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Arts Plaza Backers Turning Up the Lights on Quest for Money : Thousand Oaks: In an effort to raise a $3-million endowment, boosters are looking for donors throughout the region.

July 11, 1993|STEPHANIE SIMON | TIMES STAFF WRITER

After months of low-key salesmanship, fund-raisers for Thousand Oaks' Civic Arts Plaza are embarking on a showy campaign to drum up dollars--an ambitious regional effort that relies heavily on donations from outside the city.

At an upcoming cocktail party in Camarillo's posh Spanish Hills Country Club, the project's backers will promote the $64-million facility to civic and business leaders from western Ventura County, Malibu and Santa Barbara.

The reason: Thousand Oaks alone simply cannot generate the funds necessary to support a multimillion-dollar endowment for the performing arts center.

"We're still at the stage of trying to seek out major donations," said attorney Charles Cohen, an influential fund-raiser. "Our mission is to raise the endowment, and in doing so, our vision has been regional in scope."

To snag the interest--and the checkbooks--of arts patrons west of the Conejo Grade, the project's boosters will tout the Civic Arts Plaza as the premiere cultural center between Los Angeles and San Francisco.

During the July 21 party, they will show off new marketing material describing the 1,800-seat auditorium and 400-seat theater as first-class, state-of-the-art facilities. With the building's steel structure finally complete, they hope arts aficionados will begin to get excited, even though the grand opening is still 16 months away.

"We have to make friends, to let people know what this facility is," said Dick Johnson, executive director of the Alliance for the Arts' fund-raising campaign. "We'll move on from there."

Deliberately shunning politicians, organizers have invited only prominent private citizens to the cocktail hour, hosted by rancher Jack Broome and real estate broker John Brown.

Johnson described the party with the aphorism "Fund-raising is friend-raising." And to achieve its ambitious fund-raising goal, the Alliance for the Arts will have to do some serious friend-raising.

Straining to come up with an endowment of at least $3 million during the current economic doldrums, alliance members have already secured pledges from Thousand Oaks' major employers, including $150,000 from GTE and $100,000 from Amgen.

They have also tried to tap donors beyond the city. But so far, relying on personal connections, they have looked primarily to the San Fernando Valley.

Courtly Homes, a Los Angeles-area developer working on a project in Newbury Park, has pledged $250,000, the biggest donation from a private company. Calabasas-based Lockheed has also kicked in a substantial sum, promising to boost the endowment by $100,000.

"We'd like to see the Civic Arts Plaza prosper," said Barbara Reinike, Lockheed's manager of advertising and special projects. "Many of our employees live in the Conejo Valley, and they would rather go to shows closer to home. We think it will be a big hit."

But despite such ringing endorsements, the Alliance for the Arts remains more than a $1 million shy of its goal. The endowment fund currently stands at just over $1.5 million, counting pledges not yet in the bank. Ultimately, the group would like to triple that amount, although its formal goal remains $3 million.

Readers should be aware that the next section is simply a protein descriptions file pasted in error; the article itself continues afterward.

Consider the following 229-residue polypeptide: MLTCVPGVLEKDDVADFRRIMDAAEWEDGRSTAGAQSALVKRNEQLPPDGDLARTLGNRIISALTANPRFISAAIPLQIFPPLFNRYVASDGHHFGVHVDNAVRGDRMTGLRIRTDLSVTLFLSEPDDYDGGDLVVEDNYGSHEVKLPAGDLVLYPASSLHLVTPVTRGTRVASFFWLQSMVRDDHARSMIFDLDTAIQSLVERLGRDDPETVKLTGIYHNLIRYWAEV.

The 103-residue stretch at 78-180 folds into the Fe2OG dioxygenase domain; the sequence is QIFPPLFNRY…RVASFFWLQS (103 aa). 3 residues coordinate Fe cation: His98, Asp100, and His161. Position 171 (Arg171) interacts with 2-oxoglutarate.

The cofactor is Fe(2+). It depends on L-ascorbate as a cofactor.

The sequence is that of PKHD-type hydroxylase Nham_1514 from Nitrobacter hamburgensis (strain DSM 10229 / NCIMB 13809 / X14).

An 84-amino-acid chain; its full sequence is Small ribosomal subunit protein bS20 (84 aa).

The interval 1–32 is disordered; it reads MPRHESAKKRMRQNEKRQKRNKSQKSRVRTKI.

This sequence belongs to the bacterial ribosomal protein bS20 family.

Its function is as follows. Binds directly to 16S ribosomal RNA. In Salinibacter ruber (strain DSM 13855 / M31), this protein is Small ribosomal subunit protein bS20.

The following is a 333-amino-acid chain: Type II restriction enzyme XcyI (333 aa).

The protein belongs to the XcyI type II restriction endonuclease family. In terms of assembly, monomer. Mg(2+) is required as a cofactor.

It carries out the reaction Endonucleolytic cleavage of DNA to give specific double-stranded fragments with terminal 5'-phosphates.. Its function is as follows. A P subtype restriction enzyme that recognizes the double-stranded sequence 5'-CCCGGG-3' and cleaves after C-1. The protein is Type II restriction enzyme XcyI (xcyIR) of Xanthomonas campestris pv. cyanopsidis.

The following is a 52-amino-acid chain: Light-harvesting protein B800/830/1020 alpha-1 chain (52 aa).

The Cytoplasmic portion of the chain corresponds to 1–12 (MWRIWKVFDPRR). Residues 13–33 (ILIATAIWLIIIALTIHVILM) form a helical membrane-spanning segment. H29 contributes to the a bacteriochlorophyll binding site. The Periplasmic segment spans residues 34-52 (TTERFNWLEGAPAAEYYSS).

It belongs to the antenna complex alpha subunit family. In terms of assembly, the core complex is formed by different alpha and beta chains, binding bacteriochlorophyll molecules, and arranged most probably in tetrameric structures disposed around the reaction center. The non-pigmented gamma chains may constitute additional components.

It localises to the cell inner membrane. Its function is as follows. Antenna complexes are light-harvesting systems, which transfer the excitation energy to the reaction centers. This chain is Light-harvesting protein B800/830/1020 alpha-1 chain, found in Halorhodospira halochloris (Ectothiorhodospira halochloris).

To close that gap, the fund-raisers are turning westward.

The Camarillo cocktail hour--featuring music by the Ventura Symphony, rather than Thousand Oaks' own Conejo Valley Symphony--will be the group's first attempt to make a splash west of the Conejo Grade.

In an effort to reach likely donors, Alliance for the Arts leaders asked Broome and Brown, both well-connected citizens from prominent Ventura County families, to draw up a guest list of several hundred.

"We're hoping to interest someone in enhancing the endowment, and this is where we have to start," said Brown, a longtime Thousand Oaks resident and the founder of Brown Realty.

Although Broome said he doesn't plan to hit up his friends for funds, he promised to do his best to make sure they learn more about the Civic Arts Plaza.

"I feel confident that people in Ventura County who are now going to Santa Barbara or Los Angeles for performances will support this facility also," Broome said. "There has always been a little bit of a psychological barrier at that grade, but I'm sure people will be interested enough to cross it."

Leaders of the arts communities in western Ventura County, the San Fernando Valley and Santa Barbara agreed that the Thousand Oaks auditorium could draw spectators from an hour's drive away with big-name performers and varied programming.

But they were less certain that outsiders would be willing to ante up funds for an endowment.

"It's a lot easier to raise money for capital projects, like the building itself, or for a programming budget," said Ross Hopkins, executive director of the Cultural Foundation, which is working to build a performing arts center in the Sepulveda Basin.

"Endowments are always hardest to raise because people don't see any immediate result for their money," he said.

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